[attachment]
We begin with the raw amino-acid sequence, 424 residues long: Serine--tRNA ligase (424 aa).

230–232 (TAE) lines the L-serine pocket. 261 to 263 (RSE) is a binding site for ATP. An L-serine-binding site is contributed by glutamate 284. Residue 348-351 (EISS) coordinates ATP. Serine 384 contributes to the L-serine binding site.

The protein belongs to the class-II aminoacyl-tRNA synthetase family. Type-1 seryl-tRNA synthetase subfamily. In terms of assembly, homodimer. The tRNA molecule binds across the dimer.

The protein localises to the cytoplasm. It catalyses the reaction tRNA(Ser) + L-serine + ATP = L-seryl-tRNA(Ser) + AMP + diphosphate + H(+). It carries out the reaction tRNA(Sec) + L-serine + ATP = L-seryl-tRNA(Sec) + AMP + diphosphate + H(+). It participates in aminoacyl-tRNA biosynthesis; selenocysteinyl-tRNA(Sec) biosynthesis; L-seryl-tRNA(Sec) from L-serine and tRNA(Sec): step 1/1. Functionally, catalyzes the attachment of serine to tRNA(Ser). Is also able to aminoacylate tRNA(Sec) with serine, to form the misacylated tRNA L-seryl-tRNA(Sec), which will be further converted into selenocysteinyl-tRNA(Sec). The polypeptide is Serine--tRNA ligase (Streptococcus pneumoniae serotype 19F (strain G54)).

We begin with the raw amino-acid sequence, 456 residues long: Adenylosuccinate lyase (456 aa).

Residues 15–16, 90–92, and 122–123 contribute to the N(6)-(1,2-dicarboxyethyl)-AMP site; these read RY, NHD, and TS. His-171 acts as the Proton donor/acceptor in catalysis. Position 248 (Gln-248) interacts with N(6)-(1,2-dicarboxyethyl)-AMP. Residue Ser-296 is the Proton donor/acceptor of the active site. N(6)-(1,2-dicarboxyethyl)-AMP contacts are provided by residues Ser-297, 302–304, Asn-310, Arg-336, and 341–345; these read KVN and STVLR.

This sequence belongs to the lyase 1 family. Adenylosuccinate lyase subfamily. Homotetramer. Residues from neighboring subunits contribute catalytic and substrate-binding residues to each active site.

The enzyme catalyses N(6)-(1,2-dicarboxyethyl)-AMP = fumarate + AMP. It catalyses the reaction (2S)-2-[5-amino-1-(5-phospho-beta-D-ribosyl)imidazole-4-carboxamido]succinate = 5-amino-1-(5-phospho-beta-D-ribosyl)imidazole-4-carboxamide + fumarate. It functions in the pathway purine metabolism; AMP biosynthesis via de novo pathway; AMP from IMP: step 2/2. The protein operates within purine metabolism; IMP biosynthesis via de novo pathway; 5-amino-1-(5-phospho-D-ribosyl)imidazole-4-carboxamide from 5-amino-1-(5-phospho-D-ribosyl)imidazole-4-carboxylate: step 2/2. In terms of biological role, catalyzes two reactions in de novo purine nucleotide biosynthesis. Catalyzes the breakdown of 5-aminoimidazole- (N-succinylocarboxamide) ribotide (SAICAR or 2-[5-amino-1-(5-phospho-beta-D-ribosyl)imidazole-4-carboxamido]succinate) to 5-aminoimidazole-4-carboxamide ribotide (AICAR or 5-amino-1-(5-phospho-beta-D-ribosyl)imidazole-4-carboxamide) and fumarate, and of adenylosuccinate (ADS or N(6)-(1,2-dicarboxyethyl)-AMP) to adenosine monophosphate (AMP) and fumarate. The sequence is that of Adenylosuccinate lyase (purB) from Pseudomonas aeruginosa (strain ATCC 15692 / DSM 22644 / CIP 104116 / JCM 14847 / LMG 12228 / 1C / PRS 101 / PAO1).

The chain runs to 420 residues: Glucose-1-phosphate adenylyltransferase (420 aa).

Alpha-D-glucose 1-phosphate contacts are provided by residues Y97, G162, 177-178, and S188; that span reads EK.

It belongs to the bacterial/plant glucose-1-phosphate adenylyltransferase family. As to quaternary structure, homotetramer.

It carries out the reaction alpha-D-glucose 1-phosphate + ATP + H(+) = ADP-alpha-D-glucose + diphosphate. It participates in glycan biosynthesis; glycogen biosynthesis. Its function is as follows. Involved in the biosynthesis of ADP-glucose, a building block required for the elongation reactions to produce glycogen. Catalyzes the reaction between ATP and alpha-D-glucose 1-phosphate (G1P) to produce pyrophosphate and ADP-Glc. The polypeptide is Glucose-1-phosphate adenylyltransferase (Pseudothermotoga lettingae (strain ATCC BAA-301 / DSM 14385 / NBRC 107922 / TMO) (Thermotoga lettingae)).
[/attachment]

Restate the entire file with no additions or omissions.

We begin with the raw amino-acid sequence, 424 residues long: Serine--tRNA ligase (424 aa).

230–232 (TAE) lines the L-serine pocket. 261 to 263 (RSE) is a binding site for ATP. An L-serine-binding site is contributed by glutamate 284. Residue 348-351 (EISS) coordinates ATP. Serine 384 contributes to the L-serine binding site.

The protein belongs to the class-II aminoacyl-tRNA synthetase family. Type-1 seryl-tRNA synthetase subfamily. In terms of assembly, homodimer. The tRNA molecule binds across the dimer.

The protein localises to the cytoplasm. It catalyses the reaction tRNA(Ser) + L-serine + ATP = L-seryl-tRNA(Ser) + AMP + diphosphate + H(+). It carries out the reaction tRNA(Sec) + L-serine + ATP = L-seryl-tRNA(Sec) + AMP + diphosphate + H(+). It participates in aminoacyl-tRNA biosynthesis; selenocysteinyl-tRNA(Sec) biosynthesis; L-seryl-tRNA(Sec) from L-serine and tRNA(Sec): step 1/1. Functionally, catalyzes the attachment of serine to tRNA(Ser). Is also able to aminoacylate tRNA(Sec) with serine, to form the misacylated tRNA L-seryl-tRNA(Sec), which will be further converted into selenocysteinyl-tRNA(Sec). The polypeptide is Serine--tRNA ligase (Streptococcus pneumoniae serotype 19F (strain G54)).

We begin with the raw amino-acid sequence, 456 residues long: Adenylosuccinate lyase (456 aa).

Residues 15–16, 90–92, and 122–123 contribute to the N(6)-(1,2-dicarboxyethyl)-AMP site; these read RY, NHD, and TS. His-171 acts as the Proton donor/acceptor in catalysis. Position 248 (Gln-248) interacts with N(6)-(1,2-dicarboxyethyl)-AMP. Residue Ser-296 is the Proton donor/acceptor of the active site. N(6)-(1,2-dicarboxyethyl)-AMP contacts are provided by residues Ser-297, 302–304, Asn-310, Arg-336, and 341–345; these read KVN and STVLR.

This sequence belongs to the lyase 1 family. Adenylosuccinate lyase subfamily. Homotetramer. Residues from neighboring subunits contribute catalytic and substrate-binding residues to each active site.

The enzyme catalyses N(6)-(1,2-dicarboxyethyl)-AMP = fumarate + AMP. It catalyses the reaction (2S)-2-[5-amino-1-(5-phospho-beta-D-ribosyl)imidazole-4-carboxamido]succinate = 5-amino-1-(5-phospho-beta-D-ribosyl)imidazole-4-carboxamide + fumarate. It functions in the pathway purine metabolism; AMP biosynthesis via de novo pathway; AMP from IMP: step 2/2. The protein operates within purine metabolism; IMP biosynthesis via de novo pathway; 5-amino-1-(5-phospho-D-ribosyl)imidazole-4-carboxamide from 5-amino-1-(5-phospho-D-ribosyl)imidazole-4-carboxylate: step 2/2. In terms of biological role, catalyzes two reactions in de novo purine nucleotide biosynthesis. Catalyzes the breakdown of 5-aminoimidazole- (N-succinylocarboxamide) ribotide (SAICAR or 2-[5-amino-1-(5-phospho-beta-D-ribosyl)imidazole-4-carboxamido]succinate) to 5-aminoimidazole-4-carboxamide ribotide (AICAR or 5-amino-1-(5-phospho-beta-D-ribosyl)imidazole-4-carboxamide) and fumarate, and of adenylosuccinate (ADS or N(6)-(1,2-dicarboxyethyl)-AMP) to adenosine monophosphate (AMP) and fumarate. The sequence is that of Adenylosuccinate lyase (purB) from Pseudomonas aeruginosa (strain ATCC 15692 / DSM 22644 / CIP 104116 / JCM 14847 / LMG 12228 / 1C / PRS 101 / PAO1).

The chain runs to 420 residues: Glucose-1-phosphate adenylyltransferase (420 aa).

Alpha-D-glucose 1-phosphate contacts are provided by residues Y97, G162, 177-178, and S188; that span reads EK.

It belongs to the bacterial/plant glucose-1-phosphate adenylyltransferase family. As to quaternary structure, homotetramer.

It carries out the reaction alpha-D-glucose 1-phosphate + ATP + H(+) = ADP-alpha-D-glucose + diphosphate. It participates in glycan biosynthesis; glycogen biosynthesis. Its function is as follows. Involved in the biosynthesis of ADP-glucose, a building block required for the elongation reactions to produce glycogen. Catalyzes the reaction between ATP and alpha-D-glucose 1-phosphate (G1P) to produce pyrophosphate and ADP-Glc. The polypeptide is Glucose-1-phosphate adenylyltransferase (Pseudothermotoga lettingae (strain ATCC BAA-301 / DSM 14385 / NBRC 107922 / TMO) (Thermotoga lettingae)).